1. Mood check and diaphragmatic breathing. Moment to talk about the previous week and see if the participants have some important information to share with the group

  2. Homework review

    Emphasis on the need for SS practice to learn and develop it further

  3. Psychoeducation about the social skill to be learned: expressing positive feelings

    Relation between the expression of positive feelings and the proximity between people, support network expansion

  4. Social skill practice

    Empty Chair Exercise: an empty chair is placed in the middle of the group and each participant goes to it, as if there were a person to express positive feelings to there.

  5. Homework attribution: Give a compliment to a colleague

  6. Feedback

Session 4—Speaking in public
Objective: Develop strategies to speak in public and practice such a skill.
  1. Mood check and diaphragmatic breathing

  2. Homework review

    Discuss how each participant felt giving a compliment: ease and difficulty

  3. Psychoeducation activity about the social skill to be learned: speaking in public

    Strategies that can help (look for those who are paying attention, get to know the public and the place, etc.)

  4. Social skill practice

    Empty Screen Exercise: each person has 1 minute to speak about objects that are randomly taken from a bag

    Discussion on how they felt while doing the exercise and how they can deal with unexpected events. Importance of daily diaphragmatic breathing to decrease anxiety while speaking in public.

  5. Homework assignment

    Practice diaphragmatic breathing and make a note of how many times they did that during the week.

  6. Feedback

Session 5—Acknowledging compliments
Objective: To acknowledge assertive compliments and acknowledge their own qualities.
  1. Mood check and diaphragmatic breathing Discuss how they are feeling and how their week was

  2. Homework review

    Discuss how they felt after doing the daily diaphragmatic breathing and if they felt better after respiration.

  3. Psychoeducation activity about the social skill to be learned: Acknowledging compliments

    Understanding the importance of compliments in different contexts, as well as recognizing their skills

  4. Social Skill practice

    In a circle, each participant practices the compliment technique and asks a question so that the other person can acknowledge the compliment more easily.

  5. Homework assignment

    Give a compliment to some colleagues and add a question about the theme of the compliment.

  6. Feedback.

Session 6—Making refusals
Objective: To recognize the right of refusal and practice it.
  1. Mood check and diaphragmatic breathing

  2. Homework review

    Discuss a peer's reaction after receiving a compliment.

  3. Psychoeducation activity about the social skill to be learned - Making refusals Teach strategies such as 'Scratched Disc” (Caballo, 2003), asking for more time to think, asking for clarifications, being brief, etc.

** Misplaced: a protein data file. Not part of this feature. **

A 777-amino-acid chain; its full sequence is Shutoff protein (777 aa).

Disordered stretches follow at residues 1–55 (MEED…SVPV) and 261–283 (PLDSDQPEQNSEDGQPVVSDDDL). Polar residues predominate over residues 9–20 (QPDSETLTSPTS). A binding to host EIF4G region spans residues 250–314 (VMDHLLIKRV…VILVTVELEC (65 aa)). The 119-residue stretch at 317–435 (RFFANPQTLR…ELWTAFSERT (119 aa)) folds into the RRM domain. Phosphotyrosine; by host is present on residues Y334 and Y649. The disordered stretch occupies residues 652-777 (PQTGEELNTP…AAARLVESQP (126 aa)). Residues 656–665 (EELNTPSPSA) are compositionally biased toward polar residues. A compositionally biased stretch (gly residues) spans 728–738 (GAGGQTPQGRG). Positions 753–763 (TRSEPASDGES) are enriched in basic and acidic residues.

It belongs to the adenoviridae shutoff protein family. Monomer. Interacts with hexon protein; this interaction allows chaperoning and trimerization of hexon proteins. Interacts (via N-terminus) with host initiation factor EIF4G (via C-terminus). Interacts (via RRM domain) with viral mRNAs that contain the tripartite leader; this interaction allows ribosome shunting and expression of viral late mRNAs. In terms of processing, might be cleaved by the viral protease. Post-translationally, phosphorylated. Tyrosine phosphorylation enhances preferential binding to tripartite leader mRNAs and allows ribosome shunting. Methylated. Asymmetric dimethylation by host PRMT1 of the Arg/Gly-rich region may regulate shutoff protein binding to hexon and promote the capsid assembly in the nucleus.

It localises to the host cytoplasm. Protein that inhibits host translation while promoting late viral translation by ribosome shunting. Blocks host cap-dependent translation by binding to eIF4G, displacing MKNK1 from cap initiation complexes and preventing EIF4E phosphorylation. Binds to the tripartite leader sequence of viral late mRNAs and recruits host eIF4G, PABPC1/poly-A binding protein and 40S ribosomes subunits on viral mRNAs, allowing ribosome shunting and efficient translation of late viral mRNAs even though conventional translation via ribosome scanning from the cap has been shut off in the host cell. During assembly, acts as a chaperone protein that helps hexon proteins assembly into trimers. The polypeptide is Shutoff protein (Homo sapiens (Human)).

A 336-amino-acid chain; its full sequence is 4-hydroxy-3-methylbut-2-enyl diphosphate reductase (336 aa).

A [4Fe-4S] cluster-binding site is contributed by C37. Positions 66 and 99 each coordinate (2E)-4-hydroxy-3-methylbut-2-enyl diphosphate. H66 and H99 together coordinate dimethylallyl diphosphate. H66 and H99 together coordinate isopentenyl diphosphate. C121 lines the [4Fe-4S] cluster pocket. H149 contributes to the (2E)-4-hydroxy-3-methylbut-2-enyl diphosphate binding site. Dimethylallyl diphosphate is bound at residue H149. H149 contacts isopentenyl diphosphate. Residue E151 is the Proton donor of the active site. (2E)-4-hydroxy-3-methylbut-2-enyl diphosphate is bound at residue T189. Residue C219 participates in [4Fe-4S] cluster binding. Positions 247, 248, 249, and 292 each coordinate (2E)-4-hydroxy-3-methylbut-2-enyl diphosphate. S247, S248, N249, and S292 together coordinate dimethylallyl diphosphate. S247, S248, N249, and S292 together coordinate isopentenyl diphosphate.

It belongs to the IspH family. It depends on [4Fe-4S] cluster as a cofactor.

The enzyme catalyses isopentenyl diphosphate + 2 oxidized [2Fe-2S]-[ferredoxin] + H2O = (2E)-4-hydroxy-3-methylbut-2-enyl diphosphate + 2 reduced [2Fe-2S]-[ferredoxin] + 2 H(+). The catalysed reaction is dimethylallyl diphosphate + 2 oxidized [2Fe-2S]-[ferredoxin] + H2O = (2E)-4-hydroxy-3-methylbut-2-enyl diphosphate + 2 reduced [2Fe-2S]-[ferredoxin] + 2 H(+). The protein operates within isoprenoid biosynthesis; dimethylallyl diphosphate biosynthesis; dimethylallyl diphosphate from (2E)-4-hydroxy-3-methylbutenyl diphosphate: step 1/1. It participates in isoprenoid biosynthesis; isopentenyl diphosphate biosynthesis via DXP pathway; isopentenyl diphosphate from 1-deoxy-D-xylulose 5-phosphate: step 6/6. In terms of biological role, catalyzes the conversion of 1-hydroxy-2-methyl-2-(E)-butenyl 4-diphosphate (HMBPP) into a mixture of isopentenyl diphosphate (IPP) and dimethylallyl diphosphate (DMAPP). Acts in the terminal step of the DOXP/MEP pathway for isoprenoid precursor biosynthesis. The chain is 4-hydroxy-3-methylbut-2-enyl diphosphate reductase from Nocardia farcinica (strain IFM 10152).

4. Social skill practice

    Based on situations that the group considers to be more difficult to refuse, each pair will act out how they can assertively say no in that situation.

  5. Homework assignment

    Refusing a command that you do not wish to obey

  6. Feedback.

Session 7—Defending rights
Objective: To practice the skill of defending rights, while clearly understanding respect for oneself and for others
  1. Mood check and diaphragmatic breathing

  2. Homework review

    Discuss feelings arising from making refusals; the importance of being aware of rights that must be respected by oneself and by others.

  3. Psychoeducation activity about the social skill to be learned - defending rights.

    Context of defense of rights, transparency about one's own rights

  4. Social skill practice

    Practice of product exchange: each participant acts out as if they were in a store.

    Discussion about alternatives and ways to defend their rights.

  5. Homework assignment

    Choosing one of the skills that have been learned during the training and practice it.

  6. Feedback.

Session 8—Conclusion
Objective: To think about the social skills that have been learned, and create confrontation cards to be used on a daily basis.
  1. Mood check and diaphragmatic breathing

    Discussion about the previous meeting and the importance for the group to continue practicing social skills

  2. Homework review

  3. Creation of confrontation cards

    Using sheets of paper with the names of each social skill, review ways to exercise those social skills in several situations. Next, after the group discussion, each participant creates a confrontation card for each social skill, with hints and strategies for development of social skills.

  4. Feedback

    The participants assess the SST training and make suggestions about it.


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Received: May 05, 2018; Accepted: October 15, 2018; pub: November 06, 2018

* Correspondence:

Authors’ contributions

JL was involved in the conception of the study, data collection, analysis, and writing. IA contributed to the conception of the study, writing, revising, and supervision. Both authors read and approved the final manuscript.

Competing interests

The authors declare that they have no competing interests.